Sergeant Anthony Beminio

Sergeant Anthony Beminio, Officer Justin Martin.

A stream of citizens filed past the front of the Urbandale Police headquarters yesterday and into the night.

Beyond words, they offered physical gestures like handshakes, hugs and salutes to a small group of officers who formed a receiving line. The magnitude of the outpouring of public sympathy for police in Urbandale, as well as Des Moines, could be seen in the ever-growing collection of flowers, notes and balloons placed around squad cars parked outside the headquarters of both police agencies.

upd-end-of-watchElsewhere, people tied blue ribbons on trees along busy city streets. After sundown, blue bulbs started glowing from the porch and yard lights of homes. The Simpson College wrestling team decided to wear blue socks to its meet tonight, since the two central Iowa officerskilled were graduates of the school. And the president of the United States issued a written statement to honor “the men and women who wear the blue” every day all across the country, including the two officers who were shot to death as they sat in their squad cars early Wednesday morning.

The president’s written statement, issued late Wednesday afternoon, began by calling the shootings “shameful acts of violence.” President Obama said Sergeant Tony Beminio and Officer Justin Martin “represented our best, most decent instincts…to serve our neighbors…honorably” and the president said Americans owe the police “our respect and gratitude.” Obama went on to challenge the country to emulate that sense of service to others.

Obama concluded by saying, “Thankfully, that’s the Iowa” he knows well from his travels here, a state with “good, big-hearted people” who he said “look out for each other and are willing to come together across our differences.”

(You may read the president’s full statement below.)

The two major party presidential candidates took to Twitter and, in a rare moment of harmony in a campaign fraught with discord, each conveyed their condolences on Wednesday morning.

Hillary Clinton said she was “heartbroken for the families” of the “two brave officers.” And she said: “There is no justification for this kind of violence.”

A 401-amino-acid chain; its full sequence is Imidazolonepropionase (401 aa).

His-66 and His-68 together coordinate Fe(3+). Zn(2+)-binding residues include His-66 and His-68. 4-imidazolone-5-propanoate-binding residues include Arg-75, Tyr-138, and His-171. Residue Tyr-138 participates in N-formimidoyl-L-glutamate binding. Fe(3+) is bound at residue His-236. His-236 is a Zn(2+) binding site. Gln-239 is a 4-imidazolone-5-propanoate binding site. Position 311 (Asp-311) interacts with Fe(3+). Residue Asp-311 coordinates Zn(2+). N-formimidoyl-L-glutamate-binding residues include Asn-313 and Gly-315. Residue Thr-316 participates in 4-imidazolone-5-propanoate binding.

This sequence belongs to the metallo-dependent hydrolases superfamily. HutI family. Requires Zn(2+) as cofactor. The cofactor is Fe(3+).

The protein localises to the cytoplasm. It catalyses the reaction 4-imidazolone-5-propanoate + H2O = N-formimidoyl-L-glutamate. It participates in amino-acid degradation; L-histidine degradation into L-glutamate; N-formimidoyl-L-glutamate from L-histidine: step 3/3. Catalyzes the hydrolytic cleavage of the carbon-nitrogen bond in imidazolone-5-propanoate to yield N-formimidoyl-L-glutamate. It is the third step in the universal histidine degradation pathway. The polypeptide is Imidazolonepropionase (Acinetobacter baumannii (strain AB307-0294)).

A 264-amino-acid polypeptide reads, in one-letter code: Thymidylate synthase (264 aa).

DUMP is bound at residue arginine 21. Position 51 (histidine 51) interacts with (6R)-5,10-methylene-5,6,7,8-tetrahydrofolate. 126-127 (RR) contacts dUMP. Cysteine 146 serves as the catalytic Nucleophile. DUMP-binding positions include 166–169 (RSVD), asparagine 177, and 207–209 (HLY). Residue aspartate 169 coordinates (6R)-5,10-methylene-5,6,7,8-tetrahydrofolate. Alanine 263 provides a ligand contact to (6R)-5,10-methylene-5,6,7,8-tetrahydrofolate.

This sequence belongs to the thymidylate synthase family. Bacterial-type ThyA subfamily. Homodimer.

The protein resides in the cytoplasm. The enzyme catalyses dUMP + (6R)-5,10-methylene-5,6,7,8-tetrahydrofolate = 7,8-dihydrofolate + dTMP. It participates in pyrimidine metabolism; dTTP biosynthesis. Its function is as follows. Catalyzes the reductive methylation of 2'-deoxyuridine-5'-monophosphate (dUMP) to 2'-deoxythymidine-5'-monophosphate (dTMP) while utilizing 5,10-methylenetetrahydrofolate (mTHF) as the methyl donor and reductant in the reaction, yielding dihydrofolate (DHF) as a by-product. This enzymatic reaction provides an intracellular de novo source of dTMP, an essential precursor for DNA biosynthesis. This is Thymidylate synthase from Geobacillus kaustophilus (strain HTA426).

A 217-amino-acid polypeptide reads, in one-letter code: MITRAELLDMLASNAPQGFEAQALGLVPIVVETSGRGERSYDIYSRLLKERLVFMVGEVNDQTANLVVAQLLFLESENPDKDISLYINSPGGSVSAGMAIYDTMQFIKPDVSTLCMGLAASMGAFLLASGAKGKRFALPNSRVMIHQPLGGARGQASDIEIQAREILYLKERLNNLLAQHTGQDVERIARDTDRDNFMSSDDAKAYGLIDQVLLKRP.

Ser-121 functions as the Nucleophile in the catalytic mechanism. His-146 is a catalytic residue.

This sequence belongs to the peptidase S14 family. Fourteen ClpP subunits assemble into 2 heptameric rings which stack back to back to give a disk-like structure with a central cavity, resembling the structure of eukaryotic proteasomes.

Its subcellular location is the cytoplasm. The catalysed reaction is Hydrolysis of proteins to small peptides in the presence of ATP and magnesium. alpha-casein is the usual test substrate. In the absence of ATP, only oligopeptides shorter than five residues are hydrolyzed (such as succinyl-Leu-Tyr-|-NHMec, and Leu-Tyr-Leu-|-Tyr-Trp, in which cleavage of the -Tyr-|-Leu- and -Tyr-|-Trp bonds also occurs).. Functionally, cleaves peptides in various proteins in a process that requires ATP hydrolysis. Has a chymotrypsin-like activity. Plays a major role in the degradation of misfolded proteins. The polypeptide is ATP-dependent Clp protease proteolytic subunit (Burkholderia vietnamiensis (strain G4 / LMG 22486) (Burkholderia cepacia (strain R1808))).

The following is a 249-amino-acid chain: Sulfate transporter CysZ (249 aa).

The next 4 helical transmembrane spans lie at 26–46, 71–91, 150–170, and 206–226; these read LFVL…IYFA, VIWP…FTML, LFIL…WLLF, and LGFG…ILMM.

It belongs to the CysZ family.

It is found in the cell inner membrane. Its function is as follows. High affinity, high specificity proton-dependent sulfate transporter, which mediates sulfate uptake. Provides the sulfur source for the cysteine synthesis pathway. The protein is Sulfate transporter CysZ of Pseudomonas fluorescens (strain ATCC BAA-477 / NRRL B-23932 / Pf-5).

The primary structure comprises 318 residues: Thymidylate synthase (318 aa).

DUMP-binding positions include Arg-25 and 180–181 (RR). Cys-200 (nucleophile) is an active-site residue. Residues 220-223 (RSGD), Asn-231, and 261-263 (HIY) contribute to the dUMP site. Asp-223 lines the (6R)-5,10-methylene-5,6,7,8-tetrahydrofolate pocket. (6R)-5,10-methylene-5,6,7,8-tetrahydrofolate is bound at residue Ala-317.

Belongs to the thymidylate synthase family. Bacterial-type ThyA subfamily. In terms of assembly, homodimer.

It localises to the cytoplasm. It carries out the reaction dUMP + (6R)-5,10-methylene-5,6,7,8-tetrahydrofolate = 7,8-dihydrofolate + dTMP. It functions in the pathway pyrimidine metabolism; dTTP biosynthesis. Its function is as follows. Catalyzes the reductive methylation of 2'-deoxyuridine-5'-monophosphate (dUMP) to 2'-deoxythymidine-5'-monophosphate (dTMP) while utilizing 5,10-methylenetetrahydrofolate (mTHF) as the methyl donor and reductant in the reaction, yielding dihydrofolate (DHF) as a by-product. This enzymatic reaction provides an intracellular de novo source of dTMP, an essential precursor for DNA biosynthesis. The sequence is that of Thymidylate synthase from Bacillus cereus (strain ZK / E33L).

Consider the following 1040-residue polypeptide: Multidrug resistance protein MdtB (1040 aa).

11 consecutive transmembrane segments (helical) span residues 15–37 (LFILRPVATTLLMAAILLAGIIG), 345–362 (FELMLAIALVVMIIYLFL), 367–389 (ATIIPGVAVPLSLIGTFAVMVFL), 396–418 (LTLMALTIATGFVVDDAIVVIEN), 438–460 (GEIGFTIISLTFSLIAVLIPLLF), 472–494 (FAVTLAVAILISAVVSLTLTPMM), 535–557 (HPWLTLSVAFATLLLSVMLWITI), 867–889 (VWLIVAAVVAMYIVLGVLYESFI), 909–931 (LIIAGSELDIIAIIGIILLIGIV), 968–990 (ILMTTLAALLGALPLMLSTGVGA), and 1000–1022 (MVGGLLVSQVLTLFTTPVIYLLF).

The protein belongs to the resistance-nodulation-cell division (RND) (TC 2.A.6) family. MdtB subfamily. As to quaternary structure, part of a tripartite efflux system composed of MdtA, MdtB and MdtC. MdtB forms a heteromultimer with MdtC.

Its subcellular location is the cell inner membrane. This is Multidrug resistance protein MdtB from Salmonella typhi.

Donald Trump said he was “praying for the families” of the Iowa police “who were ambushed.” Trump concluded by saying: “An attack on those who keep us safe is an attack on us all.”

Statement by the President on the Shooting of Police Officers in Des Moines, Iowa:

Yesterday, two police officers put on their uniforms to serve and protect the communities they loved.  And early this morning, they were taken from us in shameful acts of violence.

Sergeant Anthony Beminio and Officer Justin Martin represented our best, most decent instincts as human beings – to serve our neighbors, to put ourselves in harm’s way for someone else.  They knew the dangers of their job.  They knew the risks.  Yet they chose to dedicate themselves to those values anyway.  So today, Michelle and I join Americans across our country in expressing our condolences and stand in solidarity with their grieving families, fellow officers, and the communities they served so honorably.

All across the country, our police officers go to work each day not knowing whether they’ll come home at night.  Their families live each day with the same fears.  So as Americans, we owe them our respect and gratitude for their efforts to safeguard our families and our communities.  And so as we once again mourn American police officers lost in the line of duty, we must also renew the call to match that same sense of service, that same devotion within our own lives and our own communities. 

Thankfully, that’s the Iowa I know well.  That’s what I’ve experienced every time I’ve visited Urbandale and Des Moines – good, big-hearted people who look out for each other and are willing to come together across our differences.  That’s the spirit we all must summon now not only to heal, but to honor the service of Sergeant Beminio, Officer Martin, and all the men and women who wear the blue.